Like many downstream MLPs, Calumet Specialty Products Partners (NASDAQ:CLMT) has had a very rough 2013. Crude oil differentials have been seeing volatile moves impacting industry wide profitability. In addition, certain environmental costs related to the EPA biofuel mandate have seen their prices explode higher. However, many of the issues facing the company are now beginning to reverse which may point toward some stabilization for the stock. Calumet currently offers a $0.685 per unit quarterly distribution and yields about 9.90%.
Q3 2013 Overview
Net income: -$34.8M, or -$0.54 per unit
Adjusted EBITDA: $38.3M
Distributable Cash Flow: -$16M
Quarterly distribution: $0.685 per unit
On November 6, Calumet reported its Q3 2013 results. Overall results were fairly poor. The company was adversely impacted by weak crude oil differentials in the quarter and by a planned turnaround at its Montana refinery. Calumet's 10,000 BPD Great Falls, Montana, refinery was offline for 30 days in Q3 which added about $15.9M in turnaround costs last quarter. Calumet was generally not able to pass along higher input prices for crude oil to its customers. As a result, margins for both fuels and specialty products declined significantly.
For the quarter, Calumet posted a net loss of $34.8M compared to a net income of $42.4M last year. Adjusted EBITDA, which is a much better gauge of profitability for MLPs, declined 70% to $38.3M from $121.3M last year. Adjusted EBITDA is an important metric for Calumet as many of its debt covenants and financing instruments use it as a "measuring stick" for leverage metrics.
As noted above, profitability fell greatly during Q3. The 2/1/1 crack spread declined by more than 50% to an average of $16.81 per BBL. While crack spreads are not a perfect measure of a refiner's profitability, it is a good leading indicator. The WTI to LLS spread, a key metric for Gulf Coast refineries, narrowed to about $4.00 per BBL in Q3, a 77% decline from about $17.00 last year. The main factor for this decline would be an increase in WTI prices. WTI prices averaged over $12.00 higher in Q3 compared to last year, while Brent and LLS prices were essentially flat.
Weak Distribution coverage ratio remains a concern
Of special note for Calumet would have to be its worsening distribution coverage ratio. During Q3, Calumet actually generated negative $16M, or negative $0.23 per unit, cash available for distribution. Yet, Calumet's quarterly distribution remained intact at $0.685 per unit. This implies that the company may be using debt to pay for its current distribution which is clearly unsustainable long-term.
As shown below, Calumet's coverage trends have significantly worsen over time. Back in 2012, Calumet's DCF coverage ratio hovered at about 1.90X. However, for 2013, the coverage ratio is now merely .06X. To put it another way, Calumet has generated about $8M in DCF in 2013 compared to about $135M in distributions paid.
Changes to the EPA's biofuel mandate is a positive
A potential positive for Calumet would be that the EPA is cutting the amount of ethanol and other biofuels that must be blended into the nation's fuel supply. The EPA is proposing to require 15.21 billion gallons in 2014, down from 16.55 billion gallons in 2013. A catalyst for the change was due to the "blend wall" as too much biofuels in fuel blends may lead to engine damage at certain concentrations.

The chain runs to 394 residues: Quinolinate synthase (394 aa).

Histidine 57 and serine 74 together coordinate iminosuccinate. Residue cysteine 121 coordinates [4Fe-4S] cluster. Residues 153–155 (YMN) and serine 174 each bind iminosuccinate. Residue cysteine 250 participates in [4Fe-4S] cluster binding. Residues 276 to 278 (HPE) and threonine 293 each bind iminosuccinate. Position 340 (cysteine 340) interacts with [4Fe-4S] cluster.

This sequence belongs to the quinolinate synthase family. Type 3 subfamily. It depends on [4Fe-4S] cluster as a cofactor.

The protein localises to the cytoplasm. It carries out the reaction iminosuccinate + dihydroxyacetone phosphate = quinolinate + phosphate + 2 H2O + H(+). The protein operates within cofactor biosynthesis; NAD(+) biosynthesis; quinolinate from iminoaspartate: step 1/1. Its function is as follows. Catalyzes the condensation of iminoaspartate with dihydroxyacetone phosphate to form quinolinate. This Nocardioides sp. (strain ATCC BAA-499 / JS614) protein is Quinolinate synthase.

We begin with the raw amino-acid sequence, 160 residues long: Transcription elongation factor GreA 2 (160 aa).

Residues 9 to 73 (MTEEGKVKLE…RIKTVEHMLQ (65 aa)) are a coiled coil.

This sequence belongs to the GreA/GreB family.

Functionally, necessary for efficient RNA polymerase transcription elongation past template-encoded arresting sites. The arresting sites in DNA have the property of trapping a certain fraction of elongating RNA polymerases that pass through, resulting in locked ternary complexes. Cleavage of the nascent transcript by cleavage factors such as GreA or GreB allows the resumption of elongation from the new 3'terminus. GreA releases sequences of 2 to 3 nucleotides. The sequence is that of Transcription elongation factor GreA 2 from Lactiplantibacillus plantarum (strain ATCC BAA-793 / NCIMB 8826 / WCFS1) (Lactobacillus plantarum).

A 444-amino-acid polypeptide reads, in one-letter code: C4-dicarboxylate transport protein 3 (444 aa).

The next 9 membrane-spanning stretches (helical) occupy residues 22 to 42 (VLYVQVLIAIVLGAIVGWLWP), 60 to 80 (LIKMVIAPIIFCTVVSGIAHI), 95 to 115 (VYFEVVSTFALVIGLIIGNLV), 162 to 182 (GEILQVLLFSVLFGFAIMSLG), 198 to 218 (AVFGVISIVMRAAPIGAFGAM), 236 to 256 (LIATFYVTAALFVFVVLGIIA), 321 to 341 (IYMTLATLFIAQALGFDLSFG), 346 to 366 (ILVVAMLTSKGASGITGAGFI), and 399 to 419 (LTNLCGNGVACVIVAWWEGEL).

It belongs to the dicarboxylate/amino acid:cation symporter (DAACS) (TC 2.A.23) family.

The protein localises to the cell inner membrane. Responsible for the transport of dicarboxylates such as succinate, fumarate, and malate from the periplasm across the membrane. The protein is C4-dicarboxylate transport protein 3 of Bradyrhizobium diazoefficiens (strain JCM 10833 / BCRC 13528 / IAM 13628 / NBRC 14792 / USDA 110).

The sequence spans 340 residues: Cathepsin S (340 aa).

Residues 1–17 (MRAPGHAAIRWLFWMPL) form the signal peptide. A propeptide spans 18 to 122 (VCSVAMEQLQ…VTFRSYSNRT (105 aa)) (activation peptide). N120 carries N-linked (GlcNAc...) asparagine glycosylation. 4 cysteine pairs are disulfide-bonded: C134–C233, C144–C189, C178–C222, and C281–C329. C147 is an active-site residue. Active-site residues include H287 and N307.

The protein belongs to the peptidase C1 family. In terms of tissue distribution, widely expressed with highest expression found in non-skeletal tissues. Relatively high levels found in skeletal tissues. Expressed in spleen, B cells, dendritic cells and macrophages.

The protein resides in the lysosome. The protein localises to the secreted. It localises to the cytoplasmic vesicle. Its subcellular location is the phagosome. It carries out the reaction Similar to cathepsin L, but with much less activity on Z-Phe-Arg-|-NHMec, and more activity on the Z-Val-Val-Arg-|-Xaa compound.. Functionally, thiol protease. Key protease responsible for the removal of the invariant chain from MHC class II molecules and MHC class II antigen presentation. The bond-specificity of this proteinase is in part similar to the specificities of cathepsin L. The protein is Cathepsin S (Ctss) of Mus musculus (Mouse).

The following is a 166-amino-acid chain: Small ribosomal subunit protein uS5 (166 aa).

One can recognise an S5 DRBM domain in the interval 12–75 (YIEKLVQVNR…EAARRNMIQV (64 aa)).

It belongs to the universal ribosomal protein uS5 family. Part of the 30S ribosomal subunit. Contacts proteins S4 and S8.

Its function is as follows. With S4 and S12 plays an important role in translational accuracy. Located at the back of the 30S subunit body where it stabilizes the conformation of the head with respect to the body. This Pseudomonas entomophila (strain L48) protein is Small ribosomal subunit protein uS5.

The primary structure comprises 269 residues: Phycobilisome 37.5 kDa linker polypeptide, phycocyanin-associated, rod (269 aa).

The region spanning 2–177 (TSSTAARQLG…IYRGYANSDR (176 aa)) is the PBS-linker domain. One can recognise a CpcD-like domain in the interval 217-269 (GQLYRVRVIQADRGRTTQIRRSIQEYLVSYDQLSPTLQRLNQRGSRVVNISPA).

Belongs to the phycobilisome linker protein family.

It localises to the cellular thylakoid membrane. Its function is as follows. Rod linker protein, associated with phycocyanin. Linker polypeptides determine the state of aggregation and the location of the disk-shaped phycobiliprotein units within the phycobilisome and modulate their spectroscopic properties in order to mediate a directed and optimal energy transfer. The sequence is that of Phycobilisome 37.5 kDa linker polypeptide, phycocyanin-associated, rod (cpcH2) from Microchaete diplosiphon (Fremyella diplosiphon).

This move by the EPA was widely expected as the proposal had been leaked weeks earlier. RIN costs had likely fallen due to the expected changes. One bright spot for Calumet would be a decline in RIN costs and related biofuel expenses. As I noted in my previous article, Calumet RIN expenses exploded higher, from as low as $0.02 in Q2 2012 to over $0.83 in Q2 2013. For Q3 these costs seemed to have reached their top at $0.86. Thus far in Q4, RIN costs have greatly decreased. An example noted in Calumet's press release, the per gallon cost of a D6 ethanol RIN has fallen more than 80% from the all-time high recorded in July 2013.
Q4 2013 Outlook
For Q4, things are looking better for Calumet. Margins are likely to bounce back somewhat as WTI prices have declined greatly. In addition, crude oil differentials have once again started to widen. Q4 is typically a seasonally weak quarter for producers as spreads tend to widen due to transportation bottlenecks. As an example, Bakken production is trading at a $12 per BBL discount to WTI. Another example would be WSC, a Canadian heavy crude blend, currently trading for a $30 per BBL discount to WTI. Combined, these factors have sent crack spreads soaring and are near YTD highs. However, they are still well off 2012 levels.
Final Thoughts and Conclusion
Due to improved fundamentals for refiners, Calumet is likely to have a decent Q4 2013. However, I would still avoid the stock. The primary reason for my bearishness would be the negative trends regarding Calumet's distribution, especially its weak coverage ratio. Another factor would be the sharp decline in Calumet's adjusted EBITDA. Both these metrics have declined greatly which has resulted in Calumet's overall indebtedness and leverage increasing. I would need to see several quarters of improvements in these key metrics before I could get behind the stock.
Disclaimer: The opinions in this article are for informational purposes only and should not be construed as a recommendation to buy or sell the stocks mentioned. Please do your own due diligence before making any investment decision.
Disclosure: I have no positions in any stocks mentioned, and no plans to initiate any positions within the next 72 hours. I wrote this article myself, and it expresses my own opinions. I am not receiving compensation for it (other than from Seeking Alpha). I have no business relationship with any company whose stock is mentioned in this article.